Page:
In statistics, econometrics, and signal processing, an **autoregressive** (**AR**) **model** is a representation of a type of random process; as such, it is used to describe certain time-varying processes in nature, economics, behavior, etc. The autoregressive model specifies that the output variable depends linearly on its own previous values and on a stochastic term (an imperfectly predictable term); thus the model is in the form of a stochastic difference equation (or recurrence relation) which should not be confused with a differential equation. Together with the moving-average (MA) model, it is a special case and key component of the more general autoregressive–moving-average (ARMA) and autoregressive integrated moving average (ARIMA) models of time series, which have a more complicated stochastic structure; it is also a special case of the vector autoregressive model (VAR), which consists of a system of more than one interlocking stochastic difference equation in more than one evolving random variable [wikipedia].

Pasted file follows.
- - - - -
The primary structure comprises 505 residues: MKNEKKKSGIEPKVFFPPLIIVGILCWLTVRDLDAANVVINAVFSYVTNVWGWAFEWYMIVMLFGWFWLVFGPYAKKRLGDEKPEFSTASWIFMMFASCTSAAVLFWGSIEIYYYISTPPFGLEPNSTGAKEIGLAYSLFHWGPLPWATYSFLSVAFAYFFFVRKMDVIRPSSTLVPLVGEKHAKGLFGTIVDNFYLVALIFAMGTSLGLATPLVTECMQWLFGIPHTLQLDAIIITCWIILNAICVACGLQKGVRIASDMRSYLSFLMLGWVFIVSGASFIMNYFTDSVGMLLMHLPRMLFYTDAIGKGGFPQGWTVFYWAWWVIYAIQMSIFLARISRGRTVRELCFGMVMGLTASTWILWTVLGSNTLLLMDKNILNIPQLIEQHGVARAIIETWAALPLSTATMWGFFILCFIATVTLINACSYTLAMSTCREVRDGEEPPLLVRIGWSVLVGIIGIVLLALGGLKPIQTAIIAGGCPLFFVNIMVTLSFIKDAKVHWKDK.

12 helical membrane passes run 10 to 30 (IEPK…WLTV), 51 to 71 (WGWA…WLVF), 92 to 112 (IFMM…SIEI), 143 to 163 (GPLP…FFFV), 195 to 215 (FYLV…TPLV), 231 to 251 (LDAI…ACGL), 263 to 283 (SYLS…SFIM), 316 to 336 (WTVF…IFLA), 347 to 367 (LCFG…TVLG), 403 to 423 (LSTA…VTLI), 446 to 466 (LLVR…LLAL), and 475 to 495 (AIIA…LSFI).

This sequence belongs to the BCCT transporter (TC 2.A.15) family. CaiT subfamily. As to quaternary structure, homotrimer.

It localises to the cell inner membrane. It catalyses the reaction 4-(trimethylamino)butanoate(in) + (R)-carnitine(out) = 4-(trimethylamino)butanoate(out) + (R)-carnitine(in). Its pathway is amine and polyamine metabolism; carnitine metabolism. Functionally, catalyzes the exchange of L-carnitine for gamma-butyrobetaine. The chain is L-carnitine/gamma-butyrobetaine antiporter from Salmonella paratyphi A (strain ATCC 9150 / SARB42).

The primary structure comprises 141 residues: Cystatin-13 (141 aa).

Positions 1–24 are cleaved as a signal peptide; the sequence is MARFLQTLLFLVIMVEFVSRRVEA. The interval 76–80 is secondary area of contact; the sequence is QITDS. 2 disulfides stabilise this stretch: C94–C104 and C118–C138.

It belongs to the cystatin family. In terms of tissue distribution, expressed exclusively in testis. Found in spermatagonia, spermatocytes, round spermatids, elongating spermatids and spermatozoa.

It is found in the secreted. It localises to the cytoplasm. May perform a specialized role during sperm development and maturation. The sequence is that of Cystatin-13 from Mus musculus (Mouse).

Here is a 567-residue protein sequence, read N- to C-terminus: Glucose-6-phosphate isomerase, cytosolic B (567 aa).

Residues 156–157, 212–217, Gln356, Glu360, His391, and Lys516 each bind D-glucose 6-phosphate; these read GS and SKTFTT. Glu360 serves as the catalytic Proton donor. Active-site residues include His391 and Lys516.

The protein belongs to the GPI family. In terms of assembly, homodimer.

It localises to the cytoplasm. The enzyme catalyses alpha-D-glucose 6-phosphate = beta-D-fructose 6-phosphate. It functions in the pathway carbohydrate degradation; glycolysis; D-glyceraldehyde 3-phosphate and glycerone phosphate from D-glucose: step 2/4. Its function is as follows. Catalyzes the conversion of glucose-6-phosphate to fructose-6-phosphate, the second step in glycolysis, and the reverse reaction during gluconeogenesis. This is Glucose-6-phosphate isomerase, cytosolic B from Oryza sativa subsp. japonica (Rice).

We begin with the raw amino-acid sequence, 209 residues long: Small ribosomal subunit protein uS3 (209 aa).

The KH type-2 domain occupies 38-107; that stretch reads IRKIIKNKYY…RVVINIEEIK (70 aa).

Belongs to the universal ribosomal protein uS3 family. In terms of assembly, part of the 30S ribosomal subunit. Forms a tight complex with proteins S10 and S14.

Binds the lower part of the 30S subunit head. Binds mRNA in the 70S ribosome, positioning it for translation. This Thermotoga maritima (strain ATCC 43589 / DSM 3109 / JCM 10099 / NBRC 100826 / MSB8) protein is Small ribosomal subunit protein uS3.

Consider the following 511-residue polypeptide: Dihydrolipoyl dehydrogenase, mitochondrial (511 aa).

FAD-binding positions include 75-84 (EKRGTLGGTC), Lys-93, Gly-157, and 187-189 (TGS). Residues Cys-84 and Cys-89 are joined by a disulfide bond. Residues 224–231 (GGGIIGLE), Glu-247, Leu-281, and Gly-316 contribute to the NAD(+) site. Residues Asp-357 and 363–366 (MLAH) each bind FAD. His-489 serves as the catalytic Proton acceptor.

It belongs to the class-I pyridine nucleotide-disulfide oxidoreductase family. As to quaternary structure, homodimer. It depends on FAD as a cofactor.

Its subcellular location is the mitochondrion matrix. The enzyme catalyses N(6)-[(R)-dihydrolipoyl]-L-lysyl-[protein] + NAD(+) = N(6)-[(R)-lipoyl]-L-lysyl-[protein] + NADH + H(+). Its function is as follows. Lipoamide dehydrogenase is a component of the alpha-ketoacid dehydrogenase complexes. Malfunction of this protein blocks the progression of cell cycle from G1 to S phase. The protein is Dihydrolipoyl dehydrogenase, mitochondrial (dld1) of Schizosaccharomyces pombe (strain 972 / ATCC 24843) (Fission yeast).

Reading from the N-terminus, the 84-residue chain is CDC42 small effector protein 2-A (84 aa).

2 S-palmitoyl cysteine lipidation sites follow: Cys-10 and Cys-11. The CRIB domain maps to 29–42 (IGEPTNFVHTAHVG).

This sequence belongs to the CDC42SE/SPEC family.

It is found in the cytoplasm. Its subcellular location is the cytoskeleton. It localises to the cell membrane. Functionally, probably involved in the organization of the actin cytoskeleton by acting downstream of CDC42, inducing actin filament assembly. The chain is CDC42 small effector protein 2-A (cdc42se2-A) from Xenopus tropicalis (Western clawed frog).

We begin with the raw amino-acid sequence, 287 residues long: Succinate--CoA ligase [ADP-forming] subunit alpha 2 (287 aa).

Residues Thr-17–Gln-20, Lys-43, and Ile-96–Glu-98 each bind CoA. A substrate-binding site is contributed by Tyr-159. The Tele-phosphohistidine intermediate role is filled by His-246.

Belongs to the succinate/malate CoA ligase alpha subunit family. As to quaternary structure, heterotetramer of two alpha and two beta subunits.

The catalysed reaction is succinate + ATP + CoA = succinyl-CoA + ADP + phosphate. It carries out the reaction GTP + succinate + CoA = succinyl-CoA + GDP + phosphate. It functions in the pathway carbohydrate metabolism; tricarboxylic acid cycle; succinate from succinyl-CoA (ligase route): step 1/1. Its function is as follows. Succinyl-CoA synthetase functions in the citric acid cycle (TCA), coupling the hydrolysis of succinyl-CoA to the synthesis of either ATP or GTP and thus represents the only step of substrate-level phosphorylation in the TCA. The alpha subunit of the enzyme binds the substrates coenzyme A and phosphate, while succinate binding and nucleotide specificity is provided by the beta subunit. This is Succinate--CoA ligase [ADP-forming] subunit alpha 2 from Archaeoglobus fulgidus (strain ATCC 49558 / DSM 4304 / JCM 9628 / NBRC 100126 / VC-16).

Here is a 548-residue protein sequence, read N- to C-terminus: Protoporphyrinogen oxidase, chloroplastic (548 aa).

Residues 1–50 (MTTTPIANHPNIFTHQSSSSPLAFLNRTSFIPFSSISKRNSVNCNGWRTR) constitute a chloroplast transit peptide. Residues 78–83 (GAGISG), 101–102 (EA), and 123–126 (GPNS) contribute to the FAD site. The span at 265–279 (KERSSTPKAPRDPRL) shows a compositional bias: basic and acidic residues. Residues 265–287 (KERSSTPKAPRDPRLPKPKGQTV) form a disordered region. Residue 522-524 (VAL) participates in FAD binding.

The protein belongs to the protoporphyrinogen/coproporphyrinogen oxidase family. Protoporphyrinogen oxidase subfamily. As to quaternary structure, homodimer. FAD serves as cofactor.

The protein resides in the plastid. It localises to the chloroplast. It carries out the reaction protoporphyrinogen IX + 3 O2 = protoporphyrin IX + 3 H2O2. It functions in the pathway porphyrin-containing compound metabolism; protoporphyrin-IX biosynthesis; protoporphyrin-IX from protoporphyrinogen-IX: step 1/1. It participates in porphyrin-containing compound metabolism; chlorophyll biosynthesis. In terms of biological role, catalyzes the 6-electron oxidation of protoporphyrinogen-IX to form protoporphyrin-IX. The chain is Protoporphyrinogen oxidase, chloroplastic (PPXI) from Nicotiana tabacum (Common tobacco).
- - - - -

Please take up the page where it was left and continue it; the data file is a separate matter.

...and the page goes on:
*The autoregressive model assumes that the past value affects the current values. For instance, investors using autoregressive models for stock price forecasts should assume that recent market transactions will influence new purchasers’ and sellers’ decisions when making and accepting offers for security.*